I took it out for a spin for the day, and damned if the lens isn't fantastic. I don't know if I've got a creampuff or if that lens really is a good alternative to the expensive, faster 85s, but I'll definitely turn to it to save some weight. (I see it can be found used for $300-400.)

I'm glad I never sold it!

All I have to do now is separate the keepers from the keepsakes, and rationalise to myself my lens raionalisation, or is that lens rationing? ;)

Hi Mike, many words of wisdom here, but I'm going to weigh in on the 28mm end. I've photographed weddings on and off for thirty years and 'seriously' for 10 years. I feel constantly guilty that I'm not feeling the love for my Nikon afs 35 1.4, but it just doesn't work for me. Enter the 28mm 2.8ais that I came across in new condition on a popular auction site and it just fits my view. As Roger Hicks said, "Ride what you brung" [sic].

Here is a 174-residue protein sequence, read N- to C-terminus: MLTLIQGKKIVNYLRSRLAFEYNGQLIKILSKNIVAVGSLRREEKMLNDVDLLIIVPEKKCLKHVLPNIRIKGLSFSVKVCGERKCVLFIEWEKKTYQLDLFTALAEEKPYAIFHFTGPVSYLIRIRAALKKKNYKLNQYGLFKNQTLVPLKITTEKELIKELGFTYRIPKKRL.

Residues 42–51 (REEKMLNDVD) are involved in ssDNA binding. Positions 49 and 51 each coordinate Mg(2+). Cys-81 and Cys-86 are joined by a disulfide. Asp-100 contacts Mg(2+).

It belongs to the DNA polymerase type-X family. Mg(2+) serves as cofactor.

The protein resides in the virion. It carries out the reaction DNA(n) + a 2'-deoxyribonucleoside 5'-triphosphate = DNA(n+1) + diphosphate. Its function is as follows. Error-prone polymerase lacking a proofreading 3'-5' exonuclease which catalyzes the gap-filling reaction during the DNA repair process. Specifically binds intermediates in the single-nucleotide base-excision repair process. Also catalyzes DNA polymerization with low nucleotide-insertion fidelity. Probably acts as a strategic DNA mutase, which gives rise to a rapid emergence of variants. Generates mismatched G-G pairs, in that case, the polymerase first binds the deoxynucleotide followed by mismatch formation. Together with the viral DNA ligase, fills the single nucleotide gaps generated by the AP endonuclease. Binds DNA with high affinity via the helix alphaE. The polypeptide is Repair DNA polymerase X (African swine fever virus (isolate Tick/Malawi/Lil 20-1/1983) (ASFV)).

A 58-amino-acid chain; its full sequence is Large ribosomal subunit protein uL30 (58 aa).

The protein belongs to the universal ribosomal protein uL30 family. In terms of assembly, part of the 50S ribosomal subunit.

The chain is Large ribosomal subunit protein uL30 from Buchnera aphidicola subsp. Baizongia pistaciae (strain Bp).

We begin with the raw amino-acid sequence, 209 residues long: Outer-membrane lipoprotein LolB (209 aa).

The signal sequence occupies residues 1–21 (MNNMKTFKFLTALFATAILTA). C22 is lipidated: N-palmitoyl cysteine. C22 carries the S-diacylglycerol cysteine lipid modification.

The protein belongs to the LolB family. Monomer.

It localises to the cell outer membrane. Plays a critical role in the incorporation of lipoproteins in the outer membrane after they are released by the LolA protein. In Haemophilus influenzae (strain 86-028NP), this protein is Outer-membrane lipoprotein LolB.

So remind me, why do I have 40 or so lenses between 40mm and 58mm ?

[You're a connoisseur of rare good taste who never does anything halfway? --Mike]

This seems to me to be excellent advice. I kind of think our population here is not, largely, the people who really need this advice, but those who don't need it can still enjoy discussing it.

When I was getting back into "real" photography a year or two after my kit was stolen out of my house, I got a Nikon FM and the 35/1.8 AIS and the 105/2.5 AIS. I somehow didn't know about the 85mm at that point. I never did really bond with that 105, despite its being a classic, and despite my having been in love with the 90mm Summicron. That fits your advice precisely, in that the 105 was a bit too long.

Just sorted through equipment to take to a wake and music session memorial for a college friend (which I'll be going to fairly soon), and I find I've chosen the 7 .5/2, the 17.5/0.95, the 20/1.7, the 45/1.8, and a Nikon 85/1.8 on an adapter (the rest, and the body, are Micro Four Thirds). So nothing slower than f/2, and better than 10:1 range of focal lengths. No zooms tonight. And only one body, which may be the mistake (may rethink that). Zooms, multiple bodies, maybe one needs one or the other?